CARDIN URGES VA TO HALT CLINICAL TRIALS ON VETERANS USING DRUGS QUESTIONED BY FDA
Chantix studies amplifying nightmares in PTSD Veterans
WASHINGTON, DC - U.S. Senator Benjamin L. Cardin (D-MD) Wednesday issued a letter to Veterans' Affairs Secretary James Peake urging him to immediately suspend clinical trials with veterans suffering from post-traumatic stress disorder (PTSD) using the drug Chantix, which has been under FDA warnings since November 2007. The drug, also known as Varenicline, has been shown to cause psychotic and suicidal episodes. In addition, the Veterans' Administration (VA) waited a full month after the FDA issued a Public Health Alert on Chantix to notify participating veterans of the possible side-effects.
"We have an obligation to protect and support our brave veterans, not exacerbate their illnesses," said Senator Cardin. "I understand that clinical trials can lead to life-saving medical advances, but if the FDA issues warnings about the use of a drug, as they did with Chantix, the Veterans' Administration should immediately cease any activity that might risk the health and mental welfare of our veterans."
Senator Cardin's letter to Secretary Peake is below:
June 18, 2008
The Honorable James Peake
Secretary of Veterans Affairs
810 Vermont Avenue, NW
Washington , DC 20420
Dear Mr. Secretary:
This week, several news outlets reported the story of Maryland resident James Elliott, a PTSD-diagnosed Iraq war veteran whose participation in a VA clinical trial for the drug Varenicline, or Chantix, is cited as the cause of psychotic, suicidal episodes. For the health and safety of our veterans, I urge you to immediately suspend the Chantix trial and to conduct a thorough investigation of this and any other VA-sponsored trials involving drugs for which FDA alerts may have been issued.
According to news reports, Mr. Elliott was diagnosed with Post Traumatic Stress Disorder after serving in Iraq from 2003 until 2004. Enrolled in a clinical trial for the drug Chantix, after taking the drug, Mr. Elliott began to experience "recurring nightmares of exploding bombs…a child's head blown off its body and other war horrors from his Iraq tour." Several months into the study, on February 5, 2008, Mr. Elliott exhibited strange behavior and left home armed with a gun, prompting his fiancée to alert the police. Police responded and, following a confrontation, used a Taser to stun him, and placed him under arrest.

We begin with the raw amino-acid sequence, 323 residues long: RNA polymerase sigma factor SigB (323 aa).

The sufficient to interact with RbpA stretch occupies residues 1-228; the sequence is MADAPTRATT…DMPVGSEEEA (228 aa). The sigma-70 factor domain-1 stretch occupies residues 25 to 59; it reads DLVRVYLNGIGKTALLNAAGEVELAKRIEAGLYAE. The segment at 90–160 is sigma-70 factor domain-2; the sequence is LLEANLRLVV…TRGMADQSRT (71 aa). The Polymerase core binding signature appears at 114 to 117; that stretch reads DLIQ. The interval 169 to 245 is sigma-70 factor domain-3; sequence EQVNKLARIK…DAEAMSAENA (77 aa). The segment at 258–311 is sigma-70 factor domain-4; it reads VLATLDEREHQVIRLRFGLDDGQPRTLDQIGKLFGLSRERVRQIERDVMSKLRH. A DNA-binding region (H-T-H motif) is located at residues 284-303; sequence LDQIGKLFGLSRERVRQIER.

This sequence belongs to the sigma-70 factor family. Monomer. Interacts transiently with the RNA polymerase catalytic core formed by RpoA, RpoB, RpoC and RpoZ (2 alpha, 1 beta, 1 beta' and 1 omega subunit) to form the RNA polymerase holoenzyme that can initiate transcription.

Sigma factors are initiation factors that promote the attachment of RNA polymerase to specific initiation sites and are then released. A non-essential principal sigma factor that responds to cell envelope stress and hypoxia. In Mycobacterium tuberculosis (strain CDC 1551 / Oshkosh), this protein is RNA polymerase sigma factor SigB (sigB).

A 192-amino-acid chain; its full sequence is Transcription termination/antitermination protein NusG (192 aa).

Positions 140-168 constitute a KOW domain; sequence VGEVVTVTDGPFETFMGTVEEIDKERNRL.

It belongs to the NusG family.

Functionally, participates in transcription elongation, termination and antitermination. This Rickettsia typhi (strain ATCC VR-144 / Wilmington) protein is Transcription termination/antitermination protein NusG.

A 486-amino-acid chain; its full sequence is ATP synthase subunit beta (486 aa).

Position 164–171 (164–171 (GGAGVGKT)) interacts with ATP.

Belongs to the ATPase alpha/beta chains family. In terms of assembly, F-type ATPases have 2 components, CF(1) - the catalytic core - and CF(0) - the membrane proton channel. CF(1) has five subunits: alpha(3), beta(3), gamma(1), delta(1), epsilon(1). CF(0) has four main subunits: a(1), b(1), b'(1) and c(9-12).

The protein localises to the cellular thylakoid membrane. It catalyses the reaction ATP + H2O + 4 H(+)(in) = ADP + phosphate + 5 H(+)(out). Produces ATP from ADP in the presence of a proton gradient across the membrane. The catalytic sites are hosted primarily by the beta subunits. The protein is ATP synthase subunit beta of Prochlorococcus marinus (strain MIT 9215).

Reports indicate that your agency has continued the Chantix studies even after the FDA's November 20, 2007 recommendation that "health care providers monitor patients taking Chantix for behavior and mood changes," and that the VA failed to notify the veterans in the study of the possible side effects, including "anxiety, nervousness, tension, depression, thoughts of suicide, and attempted and completed suicide" until February 29, 2008, a full month after the FDA's February 1 Public Health Alert.
Your department's statement released on Tuesday afternoon raises additional concerns. According to the press release, the trial in which Mr. Elliott participated was designed to determine the effectiveness of Chantix when used in combination with PTSD therapy. VA researchers, who were, according to your release, "closely monitor(ing) clinically" the participants, should have been particularly sensitive to the FDA's warnings, given that PTSD-diagnosed veterans are known to be at risk for depression and destructive behavior. Additionally, your statement that "neither the FDA nor the manufacturer has ever recalled Varenicline and VA has never been asked to do so," does not justify continuing the drug's use in a study of PTSD-diagnosed veterans.
Please provide a response to this letter by Friday, June 27, 2008.
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